The Baker family of Westminster has made grape growing and wine making a family affair with the launch of Old Westminster Winery.
The winery, set on 18 acres off Old Westminster Road, boasts a fully functional, state of the art wine making facility. They grow six varieties of grapes on six-and-a-half acres.
Drew Baker said he was unsure of the project as pitched by his parents when he was a student at Towson University. But now that the winery has been built, the grapes are growing and wine is aging in barrels, Drew said he's loving it.
"It just seemed like a pipe dream to me at first," he said. "I agreed to go to some seminars, we hired a consultant to evaluate our land for growing grapes ... the more we learned, the more we saw how doable it was."
Drew is working with his sisters, with support from their parents, to get this massive undertaking off the ground.
"I was a business major and my sister, Lisa, was in school for chemistry," Drew said. "That wasn't the plan, it just played itself out that way."
Drew is the general manager of the operation and also the grape grower, overseeing the vineyard. A graduate of Towson State University, Drew is certified as a wine expert through the Wine & Spirits Education Trust and Capital Wine School in Washington, DC.
At just 25-years-old, Drew has seized opportunities to gain valuable experience in the wine industry. Most recently he worked at Morton Estate Winery in Hawke's Bay New Zealand and at Boordy Vineyards in Maryland.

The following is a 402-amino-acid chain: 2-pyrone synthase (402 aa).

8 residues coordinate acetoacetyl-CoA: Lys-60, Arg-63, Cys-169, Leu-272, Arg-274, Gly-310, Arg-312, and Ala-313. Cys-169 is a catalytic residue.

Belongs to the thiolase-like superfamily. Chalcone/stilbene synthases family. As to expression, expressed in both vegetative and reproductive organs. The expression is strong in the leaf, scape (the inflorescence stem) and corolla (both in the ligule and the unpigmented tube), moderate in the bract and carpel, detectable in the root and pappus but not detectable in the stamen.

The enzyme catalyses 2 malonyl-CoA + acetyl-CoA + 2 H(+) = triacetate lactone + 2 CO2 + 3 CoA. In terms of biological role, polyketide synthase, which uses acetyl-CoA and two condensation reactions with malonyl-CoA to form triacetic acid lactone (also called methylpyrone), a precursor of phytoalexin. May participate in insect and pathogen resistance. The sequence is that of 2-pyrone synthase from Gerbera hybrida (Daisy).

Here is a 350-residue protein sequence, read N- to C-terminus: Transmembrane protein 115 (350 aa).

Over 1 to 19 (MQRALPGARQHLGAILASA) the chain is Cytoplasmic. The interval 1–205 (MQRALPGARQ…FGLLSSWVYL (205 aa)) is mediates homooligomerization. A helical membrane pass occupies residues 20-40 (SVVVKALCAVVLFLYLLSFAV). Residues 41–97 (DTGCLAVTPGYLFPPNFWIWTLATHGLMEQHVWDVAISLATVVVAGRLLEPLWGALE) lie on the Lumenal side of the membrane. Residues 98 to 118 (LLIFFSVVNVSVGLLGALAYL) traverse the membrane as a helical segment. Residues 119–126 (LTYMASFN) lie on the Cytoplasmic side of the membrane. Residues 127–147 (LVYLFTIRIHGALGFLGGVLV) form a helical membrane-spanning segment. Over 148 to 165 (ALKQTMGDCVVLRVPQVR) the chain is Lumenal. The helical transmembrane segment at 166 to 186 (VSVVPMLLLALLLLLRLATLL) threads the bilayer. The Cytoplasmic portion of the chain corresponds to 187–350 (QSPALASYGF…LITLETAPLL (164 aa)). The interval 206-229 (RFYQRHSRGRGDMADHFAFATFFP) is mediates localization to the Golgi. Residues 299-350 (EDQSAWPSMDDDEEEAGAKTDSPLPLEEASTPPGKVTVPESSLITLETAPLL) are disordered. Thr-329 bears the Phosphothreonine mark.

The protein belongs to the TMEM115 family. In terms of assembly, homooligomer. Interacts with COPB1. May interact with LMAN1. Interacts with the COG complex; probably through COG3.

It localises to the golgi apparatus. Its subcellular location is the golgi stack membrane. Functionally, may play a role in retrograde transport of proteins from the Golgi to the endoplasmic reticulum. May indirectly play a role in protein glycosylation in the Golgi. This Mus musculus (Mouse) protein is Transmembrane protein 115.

Lisa, a graduate of Stevenson University and just 23-years-old, is the winemaker. She recently served as an assistant winemaker at Serpent Ridge Vineyard in Westminster and she is traveling to Sonoma Valley, CA in the fall to help make wines at Patz & Hall Winery— a wine producer in the Russian River Valley.
Drew said Ashli, the youngest sister at 22, will play a more significant role as the marketing and events coordinator as the business gets off the ground.
"It's always difficult working with family at times but at the end of the day we get along really well," Drew said.
Winemaking is a tedious process and according to Drew, time consuming and work intensive.
Drew said that they employ several quality controls in their process including a hand-sorting table to ensure nothing extra, like stems, bugs or leaves, make it into the tanks.
"Most wineries don't do it because the process is time sensitive and it's a pain in the butt," Drew said. "But it's one of the biggest quality controls we have."
The goal is for the company to eventually be profitable Drew said, but right now the business is a start-up that feels like "a black hole we throw money into."
"We set out to make premium wines that we're proud of and we can't cut too many corners to accomplish that," Drew said. "If you try to cut in too many places, it's just impossible to produce what we want to produce."
Old Westminster Winery is going into its second harvest this fall. Drew said they will be bottling all the wine currently in barrels (harvested last year) in March of 2013 to prepare for their grand opening in April of 2013.
In the meantime, Old Westminster Winery offers a Century Club for those who don't want to wait. For $100, Century Club members have access to wine tastings and events, as well as a lifetime discount on Old Westminster wines.
The once skeptical Drew, who admits he was not a big wine drinker before this undertaking (mind you he's only been of legal drinking age for four years), said that he's fallen in love with the business, and the wine.
"The more I learn about it, the more I think it really is cool," Drew said. "I see why people love it. The wine industry is really a lot of fun."
To learn more about Westminster's newest vineyard and winery, visit www.oldwestminsterwinery.com.